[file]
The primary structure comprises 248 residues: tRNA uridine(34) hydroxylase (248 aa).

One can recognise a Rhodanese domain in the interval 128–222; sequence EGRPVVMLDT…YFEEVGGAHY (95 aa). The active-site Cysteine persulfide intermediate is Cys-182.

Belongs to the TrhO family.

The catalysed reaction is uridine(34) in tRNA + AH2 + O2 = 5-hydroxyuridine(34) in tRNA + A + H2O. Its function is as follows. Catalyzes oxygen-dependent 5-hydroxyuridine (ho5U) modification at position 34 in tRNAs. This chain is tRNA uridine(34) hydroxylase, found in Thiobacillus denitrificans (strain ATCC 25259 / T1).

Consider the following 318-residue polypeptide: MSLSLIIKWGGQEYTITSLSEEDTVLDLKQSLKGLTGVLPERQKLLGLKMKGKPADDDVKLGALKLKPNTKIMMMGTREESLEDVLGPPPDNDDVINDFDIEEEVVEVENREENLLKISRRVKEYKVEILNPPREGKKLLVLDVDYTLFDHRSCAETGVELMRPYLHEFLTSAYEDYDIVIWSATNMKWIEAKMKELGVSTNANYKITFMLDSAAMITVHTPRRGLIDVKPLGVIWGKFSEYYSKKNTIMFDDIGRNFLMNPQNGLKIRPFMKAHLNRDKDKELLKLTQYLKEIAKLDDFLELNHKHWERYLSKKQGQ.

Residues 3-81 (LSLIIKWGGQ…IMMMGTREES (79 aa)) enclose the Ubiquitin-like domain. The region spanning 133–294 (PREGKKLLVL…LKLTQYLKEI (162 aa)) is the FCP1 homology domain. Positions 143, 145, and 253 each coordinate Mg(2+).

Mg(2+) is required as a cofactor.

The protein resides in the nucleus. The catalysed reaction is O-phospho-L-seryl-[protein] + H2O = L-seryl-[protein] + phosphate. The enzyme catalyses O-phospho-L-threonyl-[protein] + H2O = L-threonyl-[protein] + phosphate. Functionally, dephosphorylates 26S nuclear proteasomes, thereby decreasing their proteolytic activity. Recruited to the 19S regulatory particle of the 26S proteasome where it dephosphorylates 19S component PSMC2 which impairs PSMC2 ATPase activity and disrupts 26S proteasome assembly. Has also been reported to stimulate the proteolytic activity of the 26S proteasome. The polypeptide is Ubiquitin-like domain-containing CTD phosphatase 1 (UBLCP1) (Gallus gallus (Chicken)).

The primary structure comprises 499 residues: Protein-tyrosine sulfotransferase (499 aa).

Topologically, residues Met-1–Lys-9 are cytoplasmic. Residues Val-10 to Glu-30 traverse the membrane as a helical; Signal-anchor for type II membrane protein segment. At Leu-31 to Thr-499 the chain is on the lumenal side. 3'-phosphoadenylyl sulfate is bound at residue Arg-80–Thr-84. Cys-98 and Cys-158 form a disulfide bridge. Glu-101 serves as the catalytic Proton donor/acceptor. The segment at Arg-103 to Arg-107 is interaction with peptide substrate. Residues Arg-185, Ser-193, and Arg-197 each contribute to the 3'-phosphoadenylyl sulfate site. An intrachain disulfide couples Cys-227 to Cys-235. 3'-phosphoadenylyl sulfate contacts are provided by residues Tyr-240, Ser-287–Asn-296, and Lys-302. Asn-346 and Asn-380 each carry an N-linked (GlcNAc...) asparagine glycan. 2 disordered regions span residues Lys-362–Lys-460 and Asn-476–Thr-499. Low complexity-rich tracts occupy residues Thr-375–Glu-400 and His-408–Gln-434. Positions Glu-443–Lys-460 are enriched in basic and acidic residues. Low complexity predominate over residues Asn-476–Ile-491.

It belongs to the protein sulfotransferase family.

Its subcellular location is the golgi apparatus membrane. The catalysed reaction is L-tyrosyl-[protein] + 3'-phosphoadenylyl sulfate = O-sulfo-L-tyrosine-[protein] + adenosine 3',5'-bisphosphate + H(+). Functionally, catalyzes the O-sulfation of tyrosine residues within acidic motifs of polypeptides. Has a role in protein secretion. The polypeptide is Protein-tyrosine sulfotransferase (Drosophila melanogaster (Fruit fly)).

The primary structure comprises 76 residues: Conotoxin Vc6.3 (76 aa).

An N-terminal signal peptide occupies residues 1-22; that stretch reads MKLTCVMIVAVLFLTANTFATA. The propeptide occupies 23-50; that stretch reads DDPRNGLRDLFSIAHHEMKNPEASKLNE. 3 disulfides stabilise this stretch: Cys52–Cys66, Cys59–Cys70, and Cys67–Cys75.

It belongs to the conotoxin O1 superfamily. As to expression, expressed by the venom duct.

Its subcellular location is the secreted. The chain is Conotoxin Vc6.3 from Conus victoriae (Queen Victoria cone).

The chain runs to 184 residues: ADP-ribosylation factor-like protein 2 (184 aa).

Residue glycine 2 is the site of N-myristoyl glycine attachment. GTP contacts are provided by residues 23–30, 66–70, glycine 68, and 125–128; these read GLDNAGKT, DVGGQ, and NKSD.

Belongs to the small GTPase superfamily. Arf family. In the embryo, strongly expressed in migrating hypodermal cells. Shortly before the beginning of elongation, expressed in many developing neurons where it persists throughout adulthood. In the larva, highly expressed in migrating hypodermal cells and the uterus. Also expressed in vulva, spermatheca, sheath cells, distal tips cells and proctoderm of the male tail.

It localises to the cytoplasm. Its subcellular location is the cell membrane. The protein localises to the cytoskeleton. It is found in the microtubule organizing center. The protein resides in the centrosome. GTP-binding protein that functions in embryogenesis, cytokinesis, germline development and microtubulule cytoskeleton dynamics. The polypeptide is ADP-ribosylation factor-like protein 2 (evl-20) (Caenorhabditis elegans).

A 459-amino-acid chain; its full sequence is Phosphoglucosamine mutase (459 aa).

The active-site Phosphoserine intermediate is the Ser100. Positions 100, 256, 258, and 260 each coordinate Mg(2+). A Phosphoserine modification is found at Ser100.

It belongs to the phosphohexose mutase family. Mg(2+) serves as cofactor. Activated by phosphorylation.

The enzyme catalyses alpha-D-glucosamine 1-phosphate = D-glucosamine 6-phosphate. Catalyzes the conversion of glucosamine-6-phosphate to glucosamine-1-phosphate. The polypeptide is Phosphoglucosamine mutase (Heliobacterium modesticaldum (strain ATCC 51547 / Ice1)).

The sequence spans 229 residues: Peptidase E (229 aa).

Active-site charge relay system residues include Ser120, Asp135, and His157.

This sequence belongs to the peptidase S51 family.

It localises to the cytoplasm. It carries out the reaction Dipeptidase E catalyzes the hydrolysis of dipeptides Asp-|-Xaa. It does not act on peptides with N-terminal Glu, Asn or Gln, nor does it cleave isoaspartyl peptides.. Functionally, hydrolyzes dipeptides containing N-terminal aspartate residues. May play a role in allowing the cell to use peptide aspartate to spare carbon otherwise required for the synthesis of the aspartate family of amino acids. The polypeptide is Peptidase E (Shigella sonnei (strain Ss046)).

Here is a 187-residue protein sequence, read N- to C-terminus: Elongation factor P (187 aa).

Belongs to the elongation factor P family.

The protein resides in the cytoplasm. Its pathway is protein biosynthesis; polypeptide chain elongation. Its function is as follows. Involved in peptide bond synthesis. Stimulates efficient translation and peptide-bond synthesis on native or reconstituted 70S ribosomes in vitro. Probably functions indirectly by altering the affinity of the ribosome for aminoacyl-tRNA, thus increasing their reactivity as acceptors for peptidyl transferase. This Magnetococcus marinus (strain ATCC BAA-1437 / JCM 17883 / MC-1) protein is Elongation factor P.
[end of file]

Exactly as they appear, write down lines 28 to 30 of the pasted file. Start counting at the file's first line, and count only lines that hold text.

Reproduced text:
It localises to the cytoplasm. It carries out the reaction Dipeptidase E catalyzes the hydrolysis of dipeptides Asp-|-Xaa. It does not act on peptides with N-terminal Glu, Asn or Gln, nor does it cleave isoaspartyl peptides.. Functionally, hydrolyzes dipeptides containing N-terminal aspartate residues. May play a role in allowing the cell to use peptide aspartate to spare carbon otherwise required for the synthesis of the aspartate family of amino acids. The polypeptide is Peptidase E (Shigella sonnei (strain Ss046)).

Here is a 187-residue protein sequence, read N- to C-terminus: Elongation factor P (187 aa).

Belongs to the elongation factor P family.